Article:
Everyone suspects that buttons on pedestrian crossings, elevators, train doors, etc., do nothing. They are right. The BBC's Chris Baraniuk reports on the buttons that lie—and the power of the illusion of control.
Langer demonstrated this phenomenon experimentally by asking subjects to play a lottery. Some participants were able to choose their tickets and some of those tickets had symbols on them which were more or less familiar to them. The type of ticket had no effect whatsoever on their chance of winning, but they appeared to believe this was the case. Those who had chosen tickets with recognisable symbols were much less willing to part with them in an exchange than those who hadn’t.
But instead of framing this as an irrational delusion, Langer described the effect as a positive thing. “Feeling you have control over your world is a desirable state,” she explains. When it comes to those deceptive traffic light buttons, Langer says there could be a whole host of reasons why the placebo effect might be counted as a good thing. “Doing something is better than doing nothing, so people believe,” she says. “And when you go to press the button your attention is on the activity at hand. If I’m just standing at the corner I may not even see the light change, or I might only catch the last part of the change, in which case I could put myself in danger.”
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You are Not So Smart is hosted by David McRaney, a journalist and self-described psychology nerd. In each episode, David explores cognitive biases and delusions, and is often joined by a guest expert.
How powerful is the placebo effect? After a good night’s sleep could a scientist convince you that you had tossed and turned, and if so, how would that affect your perceptions and behavior? What if a doctor told you that you had slept like a baby when in reality you had barely slept at all? Would hearing those words improve your performance on a difficult test?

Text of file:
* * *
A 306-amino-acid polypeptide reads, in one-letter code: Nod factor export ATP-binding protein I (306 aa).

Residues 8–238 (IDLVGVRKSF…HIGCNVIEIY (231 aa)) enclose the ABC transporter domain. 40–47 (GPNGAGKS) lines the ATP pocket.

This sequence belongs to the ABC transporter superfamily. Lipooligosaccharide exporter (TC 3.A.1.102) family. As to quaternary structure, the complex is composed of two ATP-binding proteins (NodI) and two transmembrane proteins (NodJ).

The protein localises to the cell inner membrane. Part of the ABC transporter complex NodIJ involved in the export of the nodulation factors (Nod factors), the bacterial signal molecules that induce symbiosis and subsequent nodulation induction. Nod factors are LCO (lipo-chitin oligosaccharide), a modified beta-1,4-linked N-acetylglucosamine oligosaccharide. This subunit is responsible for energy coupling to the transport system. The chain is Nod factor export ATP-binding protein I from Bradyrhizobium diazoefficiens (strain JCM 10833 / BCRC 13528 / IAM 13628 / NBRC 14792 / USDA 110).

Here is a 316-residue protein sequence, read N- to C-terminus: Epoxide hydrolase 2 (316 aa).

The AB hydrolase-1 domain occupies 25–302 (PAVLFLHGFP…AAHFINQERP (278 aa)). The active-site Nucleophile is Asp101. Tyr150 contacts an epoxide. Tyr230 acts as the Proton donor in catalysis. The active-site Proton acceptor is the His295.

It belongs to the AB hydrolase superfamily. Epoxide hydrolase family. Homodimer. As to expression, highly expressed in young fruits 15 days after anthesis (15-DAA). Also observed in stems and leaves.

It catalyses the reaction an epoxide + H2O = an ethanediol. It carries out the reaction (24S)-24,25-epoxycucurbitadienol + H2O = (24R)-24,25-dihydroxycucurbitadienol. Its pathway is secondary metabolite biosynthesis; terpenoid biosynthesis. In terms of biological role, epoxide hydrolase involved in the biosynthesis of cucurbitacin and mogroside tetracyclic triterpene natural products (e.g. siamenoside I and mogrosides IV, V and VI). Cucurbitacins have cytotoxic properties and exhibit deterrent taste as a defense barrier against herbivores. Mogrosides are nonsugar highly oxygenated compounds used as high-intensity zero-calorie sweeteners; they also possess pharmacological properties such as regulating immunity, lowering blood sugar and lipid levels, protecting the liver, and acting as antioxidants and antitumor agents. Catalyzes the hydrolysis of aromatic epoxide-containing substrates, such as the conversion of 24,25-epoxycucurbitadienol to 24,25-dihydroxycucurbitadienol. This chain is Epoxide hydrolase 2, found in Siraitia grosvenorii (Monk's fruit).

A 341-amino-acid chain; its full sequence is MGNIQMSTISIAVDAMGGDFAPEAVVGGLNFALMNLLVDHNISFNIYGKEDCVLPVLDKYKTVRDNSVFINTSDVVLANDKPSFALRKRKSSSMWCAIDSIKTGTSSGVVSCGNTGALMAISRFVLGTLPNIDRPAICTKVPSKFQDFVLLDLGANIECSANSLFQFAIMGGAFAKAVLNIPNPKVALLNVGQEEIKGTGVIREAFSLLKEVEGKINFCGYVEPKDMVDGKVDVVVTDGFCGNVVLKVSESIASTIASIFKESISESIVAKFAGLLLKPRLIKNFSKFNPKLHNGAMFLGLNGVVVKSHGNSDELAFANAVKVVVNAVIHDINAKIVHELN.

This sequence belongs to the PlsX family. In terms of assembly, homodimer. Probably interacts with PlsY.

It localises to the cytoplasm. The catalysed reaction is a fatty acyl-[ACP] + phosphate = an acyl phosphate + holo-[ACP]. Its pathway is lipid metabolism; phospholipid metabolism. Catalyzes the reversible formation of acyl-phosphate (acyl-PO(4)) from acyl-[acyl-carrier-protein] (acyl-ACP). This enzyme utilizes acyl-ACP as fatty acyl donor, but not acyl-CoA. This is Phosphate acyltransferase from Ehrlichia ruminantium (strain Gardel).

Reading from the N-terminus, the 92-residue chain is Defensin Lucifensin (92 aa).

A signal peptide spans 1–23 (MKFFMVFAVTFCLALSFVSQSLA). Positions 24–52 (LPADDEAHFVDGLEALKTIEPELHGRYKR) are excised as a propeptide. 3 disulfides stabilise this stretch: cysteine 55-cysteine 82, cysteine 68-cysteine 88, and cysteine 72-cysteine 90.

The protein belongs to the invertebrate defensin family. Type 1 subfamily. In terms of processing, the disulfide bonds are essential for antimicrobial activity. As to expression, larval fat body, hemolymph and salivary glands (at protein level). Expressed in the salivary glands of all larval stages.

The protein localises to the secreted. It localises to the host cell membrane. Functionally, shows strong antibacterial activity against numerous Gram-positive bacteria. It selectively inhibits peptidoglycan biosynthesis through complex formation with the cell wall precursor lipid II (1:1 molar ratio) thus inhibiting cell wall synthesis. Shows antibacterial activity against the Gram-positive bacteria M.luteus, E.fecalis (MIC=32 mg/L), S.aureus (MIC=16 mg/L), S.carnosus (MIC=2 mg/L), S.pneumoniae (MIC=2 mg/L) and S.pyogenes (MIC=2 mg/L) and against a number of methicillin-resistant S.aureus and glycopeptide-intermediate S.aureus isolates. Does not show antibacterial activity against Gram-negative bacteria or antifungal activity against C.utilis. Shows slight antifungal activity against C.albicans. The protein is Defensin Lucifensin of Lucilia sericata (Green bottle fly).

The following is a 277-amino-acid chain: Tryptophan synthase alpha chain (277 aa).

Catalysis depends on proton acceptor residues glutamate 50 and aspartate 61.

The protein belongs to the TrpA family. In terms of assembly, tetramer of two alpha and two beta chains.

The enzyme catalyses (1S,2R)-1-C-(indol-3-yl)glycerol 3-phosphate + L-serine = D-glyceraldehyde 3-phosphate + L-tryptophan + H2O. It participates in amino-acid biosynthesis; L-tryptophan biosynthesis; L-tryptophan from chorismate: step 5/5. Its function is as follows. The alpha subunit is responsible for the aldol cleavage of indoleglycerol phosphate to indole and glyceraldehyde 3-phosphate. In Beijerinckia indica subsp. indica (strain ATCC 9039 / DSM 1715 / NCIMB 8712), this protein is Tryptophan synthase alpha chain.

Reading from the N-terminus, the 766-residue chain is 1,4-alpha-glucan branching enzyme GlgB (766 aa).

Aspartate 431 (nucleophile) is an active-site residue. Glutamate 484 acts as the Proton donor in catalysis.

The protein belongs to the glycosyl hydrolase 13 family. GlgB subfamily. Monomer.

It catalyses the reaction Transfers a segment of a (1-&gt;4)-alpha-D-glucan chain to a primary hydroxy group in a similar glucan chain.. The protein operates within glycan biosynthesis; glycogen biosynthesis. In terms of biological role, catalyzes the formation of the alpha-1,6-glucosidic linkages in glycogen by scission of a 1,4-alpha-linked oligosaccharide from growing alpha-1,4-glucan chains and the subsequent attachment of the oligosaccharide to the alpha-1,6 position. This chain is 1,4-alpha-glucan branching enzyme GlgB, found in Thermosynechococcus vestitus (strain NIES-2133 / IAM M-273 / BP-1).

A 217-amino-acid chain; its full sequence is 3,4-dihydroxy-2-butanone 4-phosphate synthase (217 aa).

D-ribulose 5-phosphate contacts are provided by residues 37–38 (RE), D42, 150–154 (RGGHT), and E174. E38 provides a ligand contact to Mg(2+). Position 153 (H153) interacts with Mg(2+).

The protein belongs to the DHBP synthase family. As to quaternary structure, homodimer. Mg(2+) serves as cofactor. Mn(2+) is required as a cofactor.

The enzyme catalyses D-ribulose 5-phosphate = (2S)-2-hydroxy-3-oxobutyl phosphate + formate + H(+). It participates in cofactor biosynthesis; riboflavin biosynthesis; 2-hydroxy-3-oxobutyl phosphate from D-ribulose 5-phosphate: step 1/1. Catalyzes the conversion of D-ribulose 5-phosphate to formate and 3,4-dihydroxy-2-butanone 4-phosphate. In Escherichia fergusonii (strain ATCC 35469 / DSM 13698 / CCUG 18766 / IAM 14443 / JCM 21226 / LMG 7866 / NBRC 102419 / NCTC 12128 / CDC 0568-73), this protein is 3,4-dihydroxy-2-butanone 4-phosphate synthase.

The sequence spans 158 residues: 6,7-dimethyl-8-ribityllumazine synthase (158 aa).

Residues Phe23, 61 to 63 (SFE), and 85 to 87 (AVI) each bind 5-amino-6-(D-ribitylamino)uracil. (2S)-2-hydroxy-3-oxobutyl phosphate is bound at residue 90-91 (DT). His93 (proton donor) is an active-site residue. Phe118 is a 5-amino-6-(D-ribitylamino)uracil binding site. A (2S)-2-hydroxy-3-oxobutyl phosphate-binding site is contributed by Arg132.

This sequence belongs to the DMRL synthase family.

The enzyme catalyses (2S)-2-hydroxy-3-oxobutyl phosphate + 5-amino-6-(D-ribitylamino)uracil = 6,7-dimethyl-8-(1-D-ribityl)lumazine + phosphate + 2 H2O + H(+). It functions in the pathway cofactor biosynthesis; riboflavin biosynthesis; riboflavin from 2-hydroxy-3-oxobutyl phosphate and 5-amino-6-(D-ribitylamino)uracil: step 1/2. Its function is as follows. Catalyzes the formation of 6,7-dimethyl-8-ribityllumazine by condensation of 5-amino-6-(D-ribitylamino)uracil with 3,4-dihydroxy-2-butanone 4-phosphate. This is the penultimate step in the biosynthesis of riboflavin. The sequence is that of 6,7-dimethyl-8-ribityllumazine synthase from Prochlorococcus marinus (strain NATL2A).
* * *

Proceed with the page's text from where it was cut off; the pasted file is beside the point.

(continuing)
In this episode we learn the answers to these questions and more as we explore how research continues to unravel the mysteries behind the placebo effect and how it can drastically alter our bodies and minds.
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The head of Harvard's placebo program
is trying to figure out a good answer that question.
The "close-door" button in the elevator, the crosswalk button at the intersection, even the thermostat in your office — there's a good chance that they're all placebos
. Over the last 20 years or so, many (though, weirdly, not all) of these buttons have become technically useless, but are left in place both because it's expensive to replace existing equipment and because, psychologically, they still serve a purpose.
For only 6 British Pounds, you can cure what ails you with Placebo maximum strength sugar pills.
I'm a little sad that Etsy user spellingmistakes got to this idea before I could start marketing Placebex, as I've been threatening to do since approximately 2001. Maybe there's an intellectual property lawsuit in there someplace. ;)
And, before you ask, yes ... there really is some evidence that placebos work even if the people taking them already know that the drug is a placebo. Back in 2010, a study of ethical placebos used with irritable bowel patients got a lot of press. It was a follow up to a 2008 study that found roughly the same results.
If you want to read more on ethical placebos, I'd recommend checking out the following stories:
• Evidence that placebos work even if you tell people they're taking placebos by Ed Yong
• Meet the ethical placebo by Steve Silberman
Or, perhaps, you might like to purchase some Placebo maximum strength.
Via Darren Cullen